Review: The Crow’s Eye
The Crow’s Eye is a puzzle platformer from 3D2 Entertainment, the studio’s first and only game in fact, that pulls from the likes of Portal and Layers of Fear in an attempt to blend them together into a creepy puzzle platformer. It starts off interestingly enough, but unfortunately it never really finds its focus over its 3-5 hours, and I found myself feeling frustrated more often than having fun.
You wake up in the dilapidated medical university called Crosswood with only a Zippo lighter and Dr. William Holtwick’s grating, annoying imitation of the Joker from Rocksteady’s Arkham series to guide you. You’re never really told this, but your goal is to make your way out of Crosswood by solving various puzzles that Holtwick put together for you. The Crow’s Eye falters in its puzzle design by never managing to find a solid middle ground between way too easy and insanely hard. I’d imagine it’s difficult to find a good balance in difficulty, but when a game makes you search around a giant level that’s gated by vents for a small, specific item like a battery, it just feels like unnecessary padding. When you take into account that the game only lasts a few hours, it becomes even less forgivable when something like that happens more than once.
The story in The Crow’s Eye is primarily delivered via scattered audio found around the different levels. The writing and voice acting are hit-or-miss, but they do a decent job of helping you figure out what’s going on and you won’t have to go too far out of your way to find them as most are in plain sight. I like what the developers were going for with this, as it pulls very obviously from a series I’ll talk about later, but if you’re the kind of person who doesn’t really find enjoyment in hunting down audio logs in the middle of the action (me), you’re going to have to choose between hunting out each and every minor detail, or piecing together a vague narrative delivered by Holtwick (I chose the former at first but after a while I just gave up and felt like I understood enough).
Things really get interesting once you’re able to construct the Electromagnet via the game’s simple crafting system. It allows you to do a bunch of different things ranging from moving boxes to propelling yourself across chasms. Weirdly though, once I constructed it I thought it was pretty cool, but Holtwick spent a full minute telling me how awesome it is every time I used it and it kind of ruined the novelty of the item. I was totally content with the fact that the object resembling a walkie talkie could send me flying from one end of the room to the other, but the game forced me to think about how goofy of an idea it really is – something I just can’t understand.
Graphically, The Crow’s Eye looks about as good, if not worse than any other first-person horror game built in the Unity engine. The darkness of Crosswood lends itself well to the dated art style, but the scaling of levels and even the main character’s hand are way off and it took me out of the experience. The UI, like a lot of the game’s aesthetic, is almost lifted directly from Bioshock which I mentioned earlier. There’s save stations that sing circus music to you a la Circus of Values and the item wheel that’s permanently fixed in the bottom left corner of the screen looks almost identical to the Plasmid selection wheel in Bioshock: Infinite. Fortunately, it fits right in with The Crow’s Eye’s look and feel and it does just enough to feel like its own thing.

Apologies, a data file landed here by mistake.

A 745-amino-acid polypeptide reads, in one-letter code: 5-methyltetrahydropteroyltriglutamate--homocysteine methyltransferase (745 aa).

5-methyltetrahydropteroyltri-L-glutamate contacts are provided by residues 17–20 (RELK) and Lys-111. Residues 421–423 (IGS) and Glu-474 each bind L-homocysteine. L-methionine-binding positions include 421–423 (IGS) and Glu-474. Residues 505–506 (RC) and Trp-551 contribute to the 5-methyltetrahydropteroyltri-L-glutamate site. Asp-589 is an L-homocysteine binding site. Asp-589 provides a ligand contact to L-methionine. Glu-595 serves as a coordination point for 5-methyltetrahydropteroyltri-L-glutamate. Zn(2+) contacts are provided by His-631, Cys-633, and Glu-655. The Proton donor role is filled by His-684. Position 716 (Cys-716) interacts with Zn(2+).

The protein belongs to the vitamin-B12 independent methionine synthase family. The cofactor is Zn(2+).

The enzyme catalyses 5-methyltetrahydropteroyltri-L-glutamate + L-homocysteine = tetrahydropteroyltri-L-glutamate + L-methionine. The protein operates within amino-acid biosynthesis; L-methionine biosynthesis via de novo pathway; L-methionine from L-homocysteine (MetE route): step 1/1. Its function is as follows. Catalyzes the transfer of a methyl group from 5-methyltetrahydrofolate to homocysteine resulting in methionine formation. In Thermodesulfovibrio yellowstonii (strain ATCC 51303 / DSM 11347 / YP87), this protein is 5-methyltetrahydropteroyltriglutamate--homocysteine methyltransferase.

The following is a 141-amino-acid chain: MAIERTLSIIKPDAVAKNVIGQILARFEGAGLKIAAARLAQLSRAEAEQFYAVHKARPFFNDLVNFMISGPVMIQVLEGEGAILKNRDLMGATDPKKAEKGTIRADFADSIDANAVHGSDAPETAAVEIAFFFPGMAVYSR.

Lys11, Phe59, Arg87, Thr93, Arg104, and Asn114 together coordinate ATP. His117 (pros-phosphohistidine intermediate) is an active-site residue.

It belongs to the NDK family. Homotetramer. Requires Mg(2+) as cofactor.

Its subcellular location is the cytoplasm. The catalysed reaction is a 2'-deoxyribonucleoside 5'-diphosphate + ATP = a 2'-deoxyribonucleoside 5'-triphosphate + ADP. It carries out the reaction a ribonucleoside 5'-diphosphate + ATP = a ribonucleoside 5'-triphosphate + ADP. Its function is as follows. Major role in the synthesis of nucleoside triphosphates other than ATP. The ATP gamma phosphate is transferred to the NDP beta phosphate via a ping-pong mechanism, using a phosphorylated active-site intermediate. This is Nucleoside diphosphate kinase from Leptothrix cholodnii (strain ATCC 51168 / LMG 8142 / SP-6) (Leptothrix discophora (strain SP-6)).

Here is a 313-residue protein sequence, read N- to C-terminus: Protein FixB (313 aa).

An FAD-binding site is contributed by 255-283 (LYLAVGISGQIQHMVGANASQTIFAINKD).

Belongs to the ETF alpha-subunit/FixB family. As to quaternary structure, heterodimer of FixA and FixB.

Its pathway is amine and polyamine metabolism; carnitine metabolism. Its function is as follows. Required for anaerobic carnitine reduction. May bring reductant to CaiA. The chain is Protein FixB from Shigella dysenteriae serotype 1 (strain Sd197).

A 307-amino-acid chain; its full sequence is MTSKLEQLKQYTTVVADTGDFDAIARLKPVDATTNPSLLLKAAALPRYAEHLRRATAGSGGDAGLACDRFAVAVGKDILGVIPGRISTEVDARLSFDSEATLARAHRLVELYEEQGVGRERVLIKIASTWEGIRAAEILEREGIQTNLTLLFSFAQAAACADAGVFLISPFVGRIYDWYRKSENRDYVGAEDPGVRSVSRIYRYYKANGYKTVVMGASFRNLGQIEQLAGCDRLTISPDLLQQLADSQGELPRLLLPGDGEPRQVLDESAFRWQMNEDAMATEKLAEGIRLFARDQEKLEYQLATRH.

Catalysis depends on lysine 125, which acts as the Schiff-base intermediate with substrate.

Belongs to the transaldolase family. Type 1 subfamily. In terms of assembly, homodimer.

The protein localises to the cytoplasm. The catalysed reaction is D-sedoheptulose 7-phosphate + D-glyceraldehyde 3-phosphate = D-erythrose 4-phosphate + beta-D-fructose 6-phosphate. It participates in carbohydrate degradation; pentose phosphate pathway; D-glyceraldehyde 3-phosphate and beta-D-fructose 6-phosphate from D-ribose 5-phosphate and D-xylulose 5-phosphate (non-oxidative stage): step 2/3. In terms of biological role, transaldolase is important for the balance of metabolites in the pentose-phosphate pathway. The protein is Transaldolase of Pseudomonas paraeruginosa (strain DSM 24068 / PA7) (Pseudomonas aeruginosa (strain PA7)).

My favorite part of The Crow’s Eye is its crafting system. It’s simple, albeit a little unoriginal, but what makes it cool is that you have to decide what you want to craft as the game goes on. For example, the game has some Metroidvania aspects to it where you’ll find an item and backtrack to a different part of the level to move on. If you want a map, you’re going to have to hunt down some ink and some cloth. It sounds like a no-brainer, but when you realize how rare cloth is throughout the game on top of the fact that you also need it to craft a bandage, that map suddenly feels a little less necessary. The game isn’t big enough for this system to really feel novel, but it breaks up the monotony just enough to keep things interesting in the duller moments. Also, it surprised me how great the sound design was throughout The Crow’s Eye. It’s dynamic and the timing on some of the crescendos during the creepier moments made the game a lot more fun than it would have been otherwise. On the horror side of things, The Crow’s Eye aims for a foreboding sense of dread rather than outright scaring you, and for the most part, I think it works. It sets up a ton of classic horror moments like placing monster noises around a corner or shutting off the lights on you, but it never leans too heavily into anything which stops it from feeling tacky.
The Crow’s Eye’s biggest issue is consistency. For every fun idea it presents, there’s a bunch of other problems the crop up and hold the overall experience back. I enjoyed some of the puzzles, and of course the Electromagnet levels, but there wasn’t really anything else that made the experience a fun one. If you’re looking for a creepy little puzzler to fill an afternoon, The Crow’s Eye is worth picking up at $15, just keep in mind that you get what you pay for and not much more than that.
(5 / 10)